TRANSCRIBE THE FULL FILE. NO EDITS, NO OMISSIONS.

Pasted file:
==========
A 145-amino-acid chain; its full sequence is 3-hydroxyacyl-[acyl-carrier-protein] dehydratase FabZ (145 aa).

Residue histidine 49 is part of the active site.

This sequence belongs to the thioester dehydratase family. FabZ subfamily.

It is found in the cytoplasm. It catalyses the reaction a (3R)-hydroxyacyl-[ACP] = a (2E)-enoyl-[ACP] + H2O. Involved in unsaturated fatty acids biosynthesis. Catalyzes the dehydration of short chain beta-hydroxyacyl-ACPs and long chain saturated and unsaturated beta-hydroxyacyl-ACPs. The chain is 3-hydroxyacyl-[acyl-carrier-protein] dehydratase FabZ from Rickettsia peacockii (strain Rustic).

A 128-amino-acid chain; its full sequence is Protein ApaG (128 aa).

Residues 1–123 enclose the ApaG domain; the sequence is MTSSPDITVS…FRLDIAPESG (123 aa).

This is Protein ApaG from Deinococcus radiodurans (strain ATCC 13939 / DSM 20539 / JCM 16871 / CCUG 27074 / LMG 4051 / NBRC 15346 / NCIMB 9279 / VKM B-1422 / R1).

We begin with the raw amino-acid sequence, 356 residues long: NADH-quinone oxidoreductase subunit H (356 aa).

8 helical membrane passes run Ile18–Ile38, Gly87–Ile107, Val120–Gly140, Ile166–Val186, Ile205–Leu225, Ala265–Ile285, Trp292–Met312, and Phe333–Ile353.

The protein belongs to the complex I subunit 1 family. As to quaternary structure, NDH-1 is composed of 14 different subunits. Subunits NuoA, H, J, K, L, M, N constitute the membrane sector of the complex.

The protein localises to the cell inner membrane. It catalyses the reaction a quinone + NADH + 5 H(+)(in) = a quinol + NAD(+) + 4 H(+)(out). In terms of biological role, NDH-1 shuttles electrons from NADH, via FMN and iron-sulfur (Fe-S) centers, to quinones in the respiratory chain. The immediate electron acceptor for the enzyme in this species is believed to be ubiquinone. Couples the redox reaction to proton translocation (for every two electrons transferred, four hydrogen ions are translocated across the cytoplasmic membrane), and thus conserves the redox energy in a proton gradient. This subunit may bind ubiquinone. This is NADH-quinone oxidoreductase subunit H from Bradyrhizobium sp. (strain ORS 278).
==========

A 145-amino-acid chain; its full sequence is 3-hydroxyacyl-[acyl-carrier-protein] dehydratase FabZ (145 aa).

Residue histidine 49 is part of the active site.

This sequence belongs to the thioester dehydratase family. FabZ subfamily.

It is found in the cytoplasm. It catalyses the reaction a (3R)-hydroxyacyl-[ACP] = a (2E)-enoyl-[ACP] + H2O. Involved in unsaturated fatty acids biosynthesis. Catalyzes the dehydration of short chain beta-hydroxyacyl-ACPs and long chain saturated and unsaturated beta-hydroxyacyl-ACPs. The chain is 3-hydroxyacyl-[acyl-carrier-protein] dehydratase FabZ from Rickettsia peacockii (strain Rustic).

A 128-amino-acid chain; its full sequence is Protein ApaG (128 aa).

Residues 1–123 enclose the ApaG domain; the sequence is MTSSPDITVS…FRLDIAPESG (123 aa).

This is Protein ApaG from Deinococcus radiodurans (strain ATCC 13939 / DSM 20539 / JCM 16871 / CCUG 27074 / LMG 4051 / NBRC 15346 / NCIMB 9279 / VKM B-1422 / R1).

We begin with the raw amino-acid sequence, 356 residues long: NADH-quinone oxidoreductase subunit H (356 aa).

8 helical membrane passes run Ile18–Ile38, Gly87–Ile107, Val120–Gly140, Ile166–Val186, Ile205–Leu225, Ala265–Ile285, Trp292–Met312, and Phe333–Ile353.

The protein belongs to the complex I subunit 1 family. As to quaternary structure, NDH-1 is composed of 14 different subunits. Subunits NuoA, H, J, K, L, M, N constitute the membrane sector of the complex.

The protein localises to the cell inner membrane. It catalyses the reaction a quinone + NADH + 5 H(+)(in) = a quinol + NAD(+) + 4 H(+)(out). In terms of biological role, NDH-1 shuttles electrons from NADH, via FMN and iron-sulfur (Fe-S) centers, to quinones in the respiratory chain. The immediate electron acceptor for the enzyme in this species is believed to be ubiquinone. Couples the redox reaction to proton translocation (for every two electrons transferred, four hydrogen ions are translocated across the cytoplasmic membrane), and thus conserves the redox energy in a proton gradient. This subunit may bind ubiquinone. This is NADH-quinone oxidoreductase subunit H from Bradyrhizobium sp. (strain ORS 278).